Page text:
That group of sophomores included Louis Casto and Bill Johnston on the ends along with Tracy Conrad and Jake Ervin, who split time at one of the guard posts. Additionally, back Morris Hummel and tackle Roy Kelch would play a part in the championship run.

Casto and Kelch both earned All-SEOAL berths while Johnston and Conrad would both become LHS Athletic Hall of Famers. Johnston would replace McBride at fullback in 1940 and ’41.

Not to be forgotten is junior Bill “Mutt” Bryan, an outstanding halfback. Not only was he an excellent runner, but he was also considered the best blocker on the team. The team’s “sparkplug,” he also was a tenacious tackler on defense.

Logan opened the season by outscoring its first two opponents 120-0. McArthur went down 59-0 in “oppressive heat.” McBride and Bryan both averaged over 10 yards per attempt and combined for four touchdown runs. Glouster followed with Logan scoring 61 points, the highlight being Bill Shaw’s 95-yard kickoff return.

League play opened with a modest 12-0 road win over Nelsonville on a slick, muddy field. Bryan ran for a pair of scores for the visitors. Logan hosted Athens the next week, and while the Bulldogs held off the Chieftains for a half, Logan won 13-0 on a pair of McBride touchdowns.

Logan then went to Pomeroy and outclassed the Panthers 32-0, with McBride and Bryan again leading the way. Gallipolis went down next by a 20-0 score with Shaw, Bryan, and Peck Mowery crossing the Blue Devil goal line.

Logan hosted Wellston at the end of October entering as one of only two teams in Ohio who were unscored upon. The Chiefs led 7-0 at halftime thanks to a Shaw scoring run, but the Rockets stormed back to take a 12-7 lead in the fourth quarter. McBride, held to just 23 net rushing yards, scored the game-winning TD on a three-yard power drive.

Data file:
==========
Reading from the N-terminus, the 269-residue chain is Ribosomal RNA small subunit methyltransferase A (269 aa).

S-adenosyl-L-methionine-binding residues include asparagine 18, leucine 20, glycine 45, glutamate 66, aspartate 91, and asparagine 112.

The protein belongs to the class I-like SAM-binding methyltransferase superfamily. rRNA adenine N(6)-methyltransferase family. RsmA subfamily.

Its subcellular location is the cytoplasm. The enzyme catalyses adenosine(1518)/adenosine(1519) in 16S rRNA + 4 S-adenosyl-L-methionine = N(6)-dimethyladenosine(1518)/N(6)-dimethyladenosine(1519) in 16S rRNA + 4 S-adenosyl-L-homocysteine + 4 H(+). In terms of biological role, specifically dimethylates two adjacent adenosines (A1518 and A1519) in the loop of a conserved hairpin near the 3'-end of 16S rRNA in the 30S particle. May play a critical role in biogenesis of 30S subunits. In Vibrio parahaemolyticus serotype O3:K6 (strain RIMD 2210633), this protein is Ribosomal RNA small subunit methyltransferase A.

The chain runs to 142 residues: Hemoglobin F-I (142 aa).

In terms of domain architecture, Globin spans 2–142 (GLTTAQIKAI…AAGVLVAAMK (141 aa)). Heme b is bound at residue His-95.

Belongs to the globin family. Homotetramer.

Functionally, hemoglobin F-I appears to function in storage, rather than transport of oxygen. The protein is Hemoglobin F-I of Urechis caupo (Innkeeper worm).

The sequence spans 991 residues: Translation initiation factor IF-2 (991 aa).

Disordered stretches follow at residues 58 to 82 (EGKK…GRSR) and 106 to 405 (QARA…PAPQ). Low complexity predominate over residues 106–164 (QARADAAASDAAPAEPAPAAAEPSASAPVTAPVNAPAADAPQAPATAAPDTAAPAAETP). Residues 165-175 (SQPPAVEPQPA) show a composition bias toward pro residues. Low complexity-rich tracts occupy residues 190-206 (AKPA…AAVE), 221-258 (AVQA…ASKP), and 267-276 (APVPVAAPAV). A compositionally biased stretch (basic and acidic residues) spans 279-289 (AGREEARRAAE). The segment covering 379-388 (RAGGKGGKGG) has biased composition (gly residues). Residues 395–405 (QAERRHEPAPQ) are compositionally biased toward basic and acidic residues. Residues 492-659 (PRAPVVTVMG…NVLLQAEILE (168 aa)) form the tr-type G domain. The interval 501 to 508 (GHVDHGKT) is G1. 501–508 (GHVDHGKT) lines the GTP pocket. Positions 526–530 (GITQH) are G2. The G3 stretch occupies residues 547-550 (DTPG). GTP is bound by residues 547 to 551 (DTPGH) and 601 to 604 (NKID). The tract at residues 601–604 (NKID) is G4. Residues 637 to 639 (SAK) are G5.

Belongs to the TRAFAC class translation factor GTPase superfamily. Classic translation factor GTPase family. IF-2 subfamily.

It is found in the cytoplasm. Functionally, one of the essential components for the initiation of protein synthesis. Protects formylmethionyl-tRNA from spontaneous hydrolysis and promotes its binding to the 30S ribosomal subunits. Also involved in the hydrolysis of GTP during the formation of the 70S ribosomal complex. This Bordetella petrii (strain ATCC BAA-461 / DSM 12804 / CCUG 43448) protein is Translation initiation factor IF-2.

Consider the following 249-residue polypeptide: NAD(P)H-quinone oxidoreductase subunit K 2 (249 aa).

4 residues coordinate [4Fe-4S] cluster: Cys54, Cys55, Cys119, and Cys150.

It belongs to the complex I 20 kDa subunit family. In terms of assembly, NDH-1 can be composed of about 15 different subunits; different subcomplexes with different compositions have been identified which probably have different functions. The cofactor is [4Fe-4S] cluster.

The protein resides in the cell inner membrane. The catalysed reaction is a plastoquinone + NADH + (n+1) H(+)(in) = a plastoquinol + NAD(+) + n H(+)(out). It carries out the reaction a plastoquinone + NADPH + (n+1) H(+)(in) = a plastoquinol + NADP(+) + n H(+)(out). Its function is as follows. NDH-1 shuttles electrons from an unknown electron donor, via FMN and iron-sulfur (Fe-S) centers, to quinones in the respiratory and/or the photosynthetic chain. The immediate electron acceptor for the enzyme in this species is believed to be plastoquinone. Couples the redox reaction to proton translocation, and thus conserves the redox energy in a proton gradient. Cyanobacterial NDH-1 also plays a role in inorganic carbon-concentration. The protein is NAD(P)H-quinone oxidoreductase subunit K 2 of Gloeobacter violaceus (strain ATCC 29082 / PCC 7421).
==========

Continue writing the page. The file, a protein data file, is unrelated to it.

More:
The Logan Daily News described the drive as “one of the most amazing scoring drives in Logan’s football annals. It was one of those determined, murderous assaults that the British blockade couldn’t have stopped, and when McBride smacked the center of the Wellston line for that second touchdown, he carried enough momentum to move a house.”

McBride’s heroics were just getting started.

In what has become perhaps the most memorable performance by any Chieftain gridder, Logan’s come-from-behind, 21-20 win over Middleport is the stuff of legend.

Logan traveled to Meigs County along with over 1,000 rooters via the special passenger train. Harley Meyer recalled relaying the play-by-play via telephone line back to those fans left back in Logan.

The two teams were unbeaten — two of only 20 teams left in the state of Ohio with unblemished records. A record crowd saw Middleport take a 13-7 lead into halftime despite a heroic touchdown run by Bryan that saw “Mutt” break multiple tackles over the 32-yard trek.

When the Yellow Jackets scored with just six minutes to play in the fourth quarter, stretching their lead to 20-7, it appeared that all hope was lost. But McBride and his teammates weren’t ready to give up.

The penultimate drive began with a 44-yard pass completion from McBride to Casto and culminated with McBride’s five-yard plunge. McBride kicked the extra point.

But that only cut the Middleport lead to six points, and after forcing a quick kick, Logan began its winning march on the Jacket 36. McBride plunged for four and then dropped back and fired a long, looping aerial to Johnston, who hauled in the pass in the end zone.

The Logan crowd erupted, but soon and eerie silence set in on both sidelines with the realization that McBride would soon attempt the game-winning kick. His kick split the uprights and all those in purple erupted in pandemonium.

It would be the pinnacle of the season. The following week Logan, one of just 10 teams left in the state with a perfect record, would finally fall. Jackson scored in the final minute to break a scoreless tie, costing the Chiefs an outright title. Jackson, Logan, and Middleport would all finish with 6-1 league slates.

Eight seniors then finished their careers with a 26-12 loss against a heavier Lancaster team. McBride scored his final prep touchdown, getting Logan to with a single touchdown in the third quarter.

Bender coached Logan for two more seasons, winning a second title in 1941 (Logan’s first outright crown) when this talented group of sophomores were seniors. He left Logan in 1942, first migrating to Shelby High School for one season before spending most of his career as a coach, administrator, and highly respected basketball official at Fostoria High School.

Both Bender and McBride were among the inaugural inductees to the LHS Athletic shrine in 1976.